Week Zero: The Future, Part Three

My degree is complete. In a fortnight, I get to graduate with first class honours, then fly to Copenhagen to participate in a couple of workshops at the Copenhagen Institute of Interaction Design thanks to being granted the Bradshaw Award. I don’t know who you were, Mr, Mrs, Ms, or Dr Bradshaw, but thanks for continuing to support DJCAD students in building their futures.

I have decided to accept the offer from Dundee to study Augmentative and Alternative Communication, so for now, my home remains here. As for this project, it may be over as far as grading is concerned, but I intend to continue working on it, so this blog will continue to serve as a development diary, although it may undergo a redesign in the weeks to come. The visually impaired guys who assisted in my research are happy for me to return with further prototypes for them to test, and hopefully in time it will help lots of visually impaired players enjoy a wider range of games.

For now though, I’m taking a few days off to celebrate.

 

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Degree show space – time to turn off the lights!

 

One Hundred Words

This decade has seen unprecedented innovation within tabletop gaming, yet while boardgamegeek.com currently lists over ninety thousand games, those accessible to people with sight impairments largely remain restricted to expensive Braille versions of traditional games such as chess. Isolation is frequently reported among this group, so it is an important to facilitate their access to social activities.


Metagame enables visually impaired people to play complex modern games through phone-based AI image recognition, and creates wider awareness of inclusive gaming by crowdsourcing the creation of audio tags for game components to sighted players and designers, bringing the entire gaming community together.

Critical Reflection

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Well, it has certainly been a pretty intense few months. I choose my project in the very first week and, while I had moments (or more accurately, a month) of doubt this semester as to whether or not my choice had been the correct one, I am glad I decided to undertake something that I knew would be challenging rather than the pursue the second strongest contender for my final year project, which I was something I was sure I could do. I can honestly say that while I knew that my concept was technically possible, I had only a vague idea of to implement it, and that was both terrifying because I essentially bet my future on it, and exhilarating because I enjoy exploring possibilities of what could be achieved.

Looking back, I might have spent a little too long in my research phase. While I always find speaking to potential users intriguing, I possibly didn’t really need to understand all of the different causes of visual impairment, which I spent precious time reading about. What I learned directly from the visually impaired gaming group was much more valuable and the considerable amount of time I spent in their company, not just questioning them, but participating in their games, provided both direction for the project and insights that I could never have gained any other way. It also provided something that I could not have anticipated: encouragement from their incredible determination to play these games which are so poorly designed from an accessibility point of view. Their improvised adaptations not only inspired me as a designer, but also make me proud to be part of a community of gamers – sighted and otherwise – who I have seen remarkable ingenuity from all in the name of gameplay.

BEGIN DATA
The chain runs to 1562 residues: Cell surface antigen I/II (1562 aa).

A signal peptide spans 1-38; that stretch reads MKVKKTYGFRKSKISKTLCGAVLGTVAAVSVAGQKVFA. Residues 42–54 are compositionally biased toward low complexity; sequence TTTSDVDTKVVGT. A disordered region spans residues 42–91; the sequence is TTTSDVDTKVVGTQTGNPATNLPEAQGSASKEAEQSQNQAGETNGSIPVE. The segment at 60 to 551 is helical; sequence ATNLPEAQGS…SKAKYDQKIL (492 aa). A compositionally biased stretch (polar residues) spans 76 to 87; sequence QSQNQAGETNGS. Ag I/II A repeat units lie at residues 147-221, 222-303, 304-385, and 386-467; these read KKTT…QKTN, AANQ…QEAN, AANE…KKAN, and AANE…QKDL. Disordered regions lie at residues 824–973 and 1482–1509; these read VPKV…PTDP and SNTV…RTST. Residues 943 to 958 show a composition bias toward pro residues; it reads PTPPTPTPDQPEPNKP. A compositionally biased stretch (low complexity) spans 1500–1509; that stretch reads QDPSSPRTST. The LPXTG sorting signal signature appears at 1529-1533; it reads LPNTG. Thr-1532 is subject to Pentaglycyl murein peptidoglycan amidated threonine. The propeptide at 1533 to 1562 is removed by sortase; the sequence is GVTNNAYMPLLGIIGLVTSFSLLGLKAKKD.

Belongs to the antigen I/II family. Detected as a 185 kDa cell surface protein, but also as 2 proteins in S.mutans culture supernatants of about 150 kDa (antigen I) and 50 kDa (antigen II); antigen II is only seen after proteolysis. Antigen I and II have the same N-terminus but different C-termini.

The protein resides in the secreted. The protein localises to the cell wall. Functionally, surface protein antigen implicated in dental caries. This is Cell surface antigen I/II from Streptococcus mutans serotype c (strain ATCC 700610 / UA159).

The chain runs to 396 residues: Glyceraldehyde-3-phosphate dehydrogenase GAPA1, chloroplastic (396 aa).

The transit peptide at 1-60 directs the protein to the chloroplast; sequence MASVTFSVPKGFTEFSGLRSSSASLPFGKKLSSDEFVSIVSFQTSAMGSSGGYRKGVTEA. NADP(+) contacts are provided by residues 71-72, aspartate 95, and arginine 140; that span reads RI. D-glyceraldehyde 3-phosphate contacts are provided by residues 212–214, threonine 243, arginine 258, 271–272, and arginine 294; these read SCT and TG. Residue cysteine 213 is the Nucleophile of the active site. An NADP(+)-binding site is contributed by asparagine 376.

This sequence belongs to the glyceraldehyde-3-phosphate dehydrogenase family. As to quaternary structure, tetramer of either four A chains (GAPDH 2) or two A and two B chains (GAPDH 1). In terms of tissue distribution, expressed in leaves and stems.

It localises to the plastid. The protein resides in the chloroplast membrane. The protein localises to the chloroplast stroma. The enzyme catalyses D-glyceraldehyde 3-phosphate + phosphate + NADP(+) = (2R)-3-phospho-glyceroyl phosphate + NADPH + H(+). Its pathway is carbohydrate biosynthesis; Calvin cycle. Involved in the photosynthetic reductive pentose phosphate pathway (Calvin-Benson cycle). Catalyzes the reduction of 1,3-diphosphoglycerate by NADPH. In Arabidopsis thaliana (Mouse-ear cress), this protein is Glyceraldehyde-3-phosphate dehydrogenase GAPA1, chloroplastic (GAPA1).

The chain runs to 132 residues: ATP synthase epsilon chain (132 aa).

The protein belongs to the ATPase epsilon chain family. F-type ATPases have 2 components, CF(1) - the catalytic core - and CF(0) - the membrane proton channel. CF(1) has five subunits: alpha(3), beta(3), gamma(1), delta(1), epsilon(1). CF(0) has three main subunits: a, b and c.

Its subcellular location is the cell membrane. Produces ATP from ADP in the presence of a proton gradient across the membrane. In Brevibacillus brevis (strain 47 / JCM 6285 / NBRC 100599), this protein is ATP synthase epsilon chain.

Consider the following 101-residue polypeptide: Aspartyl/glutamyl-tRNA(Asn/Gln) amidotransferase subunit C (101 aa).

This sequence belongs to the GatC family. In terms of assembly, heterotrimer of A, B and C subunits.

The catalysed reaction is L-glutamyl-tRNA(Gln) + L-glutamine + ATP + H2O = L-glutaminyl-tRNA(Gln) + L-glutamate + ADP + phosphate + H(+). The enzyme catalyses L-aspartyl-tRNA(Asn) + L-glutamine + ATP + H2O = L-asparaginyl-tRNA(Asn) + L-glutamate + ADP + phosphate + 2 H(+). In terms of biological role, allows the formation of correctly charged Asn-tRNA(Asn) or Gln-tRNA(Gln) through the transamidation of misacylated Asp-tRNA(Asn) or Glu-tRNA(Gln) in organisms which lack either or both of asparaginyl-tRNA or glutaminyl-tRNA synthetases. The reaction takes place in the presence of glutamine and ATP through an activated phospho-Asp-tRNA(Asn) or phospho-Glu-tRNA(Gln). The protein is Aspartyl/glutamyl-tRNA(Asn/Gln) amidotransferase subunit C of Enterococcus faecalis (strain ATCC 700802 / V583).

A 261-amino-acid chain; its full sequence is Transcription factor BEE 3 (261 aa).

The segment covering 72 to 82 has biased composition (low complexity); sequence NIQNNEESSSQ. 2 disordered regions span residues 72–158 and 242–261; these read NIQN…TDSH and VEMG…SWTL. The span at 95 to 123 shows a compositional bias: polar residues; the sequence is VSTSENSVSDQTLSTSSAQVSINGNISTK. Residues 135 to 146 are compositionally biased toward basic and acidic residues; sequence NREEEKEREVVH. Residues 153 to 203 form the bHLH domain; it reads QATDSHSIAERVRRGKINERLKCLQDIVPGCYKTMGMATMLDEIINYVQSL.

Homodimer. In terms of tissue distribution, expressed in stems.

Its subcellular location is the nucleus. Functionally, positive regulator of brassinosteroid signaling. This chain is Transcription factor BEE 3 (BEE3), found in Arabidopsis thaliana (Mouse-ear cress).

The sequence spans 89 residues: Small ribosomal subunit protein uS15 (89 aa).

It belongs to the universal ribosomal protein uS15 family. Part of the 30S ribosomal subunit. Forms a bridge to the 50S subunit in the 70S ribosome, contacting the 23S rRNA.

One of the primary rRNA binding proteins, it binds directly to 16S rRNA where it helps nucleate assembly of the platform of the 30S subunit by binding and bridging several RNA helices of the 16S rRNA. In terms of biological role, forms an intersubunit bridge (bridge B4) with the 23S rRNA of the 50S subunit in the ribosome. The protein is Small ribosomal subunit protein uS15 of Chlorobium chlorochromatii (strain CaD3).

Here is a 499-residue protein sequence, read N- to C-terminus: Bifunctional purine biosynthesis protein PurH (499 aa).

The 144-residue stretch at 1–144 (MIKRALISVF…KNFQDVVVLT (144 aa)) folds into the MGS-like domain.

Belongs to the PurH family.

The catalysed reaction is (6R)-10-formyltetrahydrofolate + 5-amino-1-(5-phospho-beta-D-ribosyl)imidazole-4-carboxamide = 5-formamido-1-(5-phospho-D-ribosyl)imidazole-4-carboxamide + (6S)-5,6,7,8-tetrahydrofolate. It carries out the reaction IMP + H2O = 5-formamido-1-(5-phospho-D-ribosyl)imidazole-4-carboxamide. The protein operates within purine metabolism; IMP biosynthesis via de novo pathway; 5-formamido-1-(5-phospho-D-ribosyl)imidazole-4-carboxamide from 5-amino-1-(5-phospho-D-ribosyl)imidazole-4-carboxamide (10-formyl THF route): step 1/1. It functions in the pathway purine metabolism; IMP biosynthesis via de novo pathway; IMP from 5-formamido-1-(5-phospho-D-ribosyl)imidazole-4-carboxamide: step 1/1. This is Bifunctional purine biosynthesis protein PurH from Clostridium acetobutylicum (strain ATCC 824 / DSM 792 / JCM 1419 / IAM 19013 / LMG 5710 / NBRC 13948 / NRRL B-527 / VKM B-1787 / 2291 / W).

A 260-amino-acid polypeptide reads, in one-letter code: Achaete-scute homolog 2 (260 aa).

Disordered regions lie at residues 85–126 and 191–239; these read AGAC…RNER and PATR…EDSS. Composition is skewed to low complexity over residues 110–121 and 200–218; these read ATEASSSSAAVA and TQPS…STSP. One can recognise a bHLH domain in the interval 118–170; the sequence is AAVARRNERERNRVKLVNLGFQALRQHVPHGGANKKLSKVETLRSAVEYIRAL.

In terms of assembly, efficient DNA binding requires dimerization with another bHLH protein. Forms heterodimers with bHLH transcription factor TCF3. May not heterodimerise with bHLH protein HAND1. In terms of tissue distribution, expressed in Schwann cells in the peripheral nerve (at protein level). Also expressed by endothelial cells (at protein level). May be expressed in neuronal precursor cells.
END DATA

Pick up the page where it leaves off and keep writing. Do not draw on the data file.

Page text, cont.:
In terms of coding, the first two prototypes were very straightforward because I was using simple tools. However, once I switched to Android Studio it became very challenging, which is why there are fewer posts on this blog from the last month. From a programming perspective, it isn’t too bad, but the Android Studio IDE has quite the learning curve. Everything seems counter-intuitive, but now that I am used to it, its just frustrating rather than problematic. Throughout prototyping in both App Inventor and Android Studio, it’s been surprisingly difficult to implement the swiping of specific areas of the screen down to activate an option and away to close (and in fact in App Inventor the behaviour must be faked using a canvas fling instead of an onSwipe event handler) – however I am pleased to say it has been a worthwhile endeavour to map the action taken to read a card to something approaching the physical act of card draw and the action taken to back out of a screen to something like discarding a card as it definitely enhances the user experience, and, as I’d hoped, supports and complements the physical experience of gameplay rather than supplanting it. On a less positive note however, I’ve had a persistent issue with a camera framework bug, which is unfortunately due to Android’s own security measures rather than bad code. To ensure that the prototype functions reliably on the day of the Viva, I may resort to faking the effect with a concealed NFC tag.